THE Civil Aviation Safety Authority is calling on producers using or intending to use drones for activities like mustering and spraying to help improve the regulatory framework.
CASA has released a survey asking producers a series of questions about the types of activities they do and the types of drones they operate to build a snapshot of how drones could be used in remote and low-risk settings. The survey is said to take about 10 minutes.
SkyKelpie’s Luke Chaplain is doing a Nuffield Scholarship and has done a series of studies looking into the use of drones in agricultural settings – particularly for the livestock industry.
“Looking at this survey, it does seem like CASA is listening because they are now using words like mustering and spraying,” Mr Chaplain said.
“They are genuinely trying to engage producers and come up with ways of helping the situation. There is also an opportunity for them to gain more compliance with their rules through engaging like this.”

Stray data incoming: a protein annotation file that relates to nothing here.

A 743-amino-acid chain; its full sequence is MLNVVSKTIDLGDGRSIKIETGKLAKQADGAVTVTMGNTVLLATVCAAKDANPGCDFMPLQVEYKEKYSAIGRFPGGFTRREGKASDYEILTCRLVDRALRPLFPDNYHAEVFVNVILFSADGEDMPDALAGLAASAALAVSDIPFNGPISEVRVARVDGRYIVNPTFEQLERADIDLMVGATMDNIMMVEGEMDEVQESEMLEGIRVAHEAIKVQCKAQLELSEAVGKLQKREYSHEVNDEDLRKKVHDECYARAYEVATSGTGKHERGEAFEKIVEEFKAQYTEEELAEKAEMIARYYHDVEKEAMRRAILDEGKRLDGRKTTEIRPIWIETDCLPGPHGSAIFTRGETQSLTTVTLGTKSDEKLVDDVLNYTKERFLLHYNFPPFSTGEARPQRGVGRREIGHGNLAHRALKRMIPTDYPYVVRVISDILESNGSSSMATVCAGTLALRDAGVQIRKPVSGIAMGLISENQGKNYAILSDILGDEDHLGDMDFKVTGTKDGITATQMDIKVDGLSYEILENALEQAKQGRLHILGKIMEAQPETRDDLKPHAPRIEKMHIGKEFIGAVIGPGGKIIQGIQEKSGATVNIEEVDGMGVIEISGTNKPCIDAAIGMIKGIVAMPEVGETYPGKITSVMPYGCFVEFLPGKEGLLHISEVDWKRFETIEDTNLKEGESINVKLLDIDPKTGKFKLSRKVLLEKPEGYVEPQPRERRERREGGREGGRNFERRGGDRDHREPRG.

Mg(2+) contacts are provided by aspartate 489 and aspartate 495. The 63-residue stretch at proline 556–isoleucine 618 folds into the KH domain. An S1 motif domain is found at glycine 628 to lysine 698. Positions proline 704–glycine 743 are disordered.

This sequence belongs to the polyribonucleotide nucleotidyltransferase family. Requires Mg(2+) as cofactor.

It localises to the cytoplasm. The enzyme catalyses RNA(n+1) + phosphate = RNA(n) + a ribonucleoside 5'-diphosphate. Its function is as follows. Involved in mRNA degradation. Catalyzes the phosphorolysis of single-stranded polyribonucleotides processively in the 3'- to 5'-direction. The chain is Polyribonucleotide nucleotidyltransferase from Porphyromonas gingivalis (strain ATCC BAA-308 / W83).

The Department of Infrastructure, Transport, Regional Development and Communications, Economic benefit analysis of drones in Australia report estimates 10pc of agricultural business in Australia currently use drones to support operational processes. By 2040, it is forecast that agricultural drone adoption may significantly increase.
Mr Chaplain said the country had the chance to lead the field.
“Because of the nature of Australia, with a lot of it being so remote and low risk for drones, it can become a world leader in the development of the technology and regulations,” he said.
Line of sight rules could be streamlined
Drone pilots wanting to fly beyond visual line of sight (BVLOS) need to have a license, a process Mr Chaplain said could become more streamlined.
“I think that process could become a lot more streamlined and possible even automated.”
Mr Chaplain said he would like to see more people getting involved with initiatives like the CASA survey to better direct future legislation.
“I’m looking to engage with CASA about streamlining these regulations in the next year,” he said.
“But the more people get involved, the better directed that legislation can be.”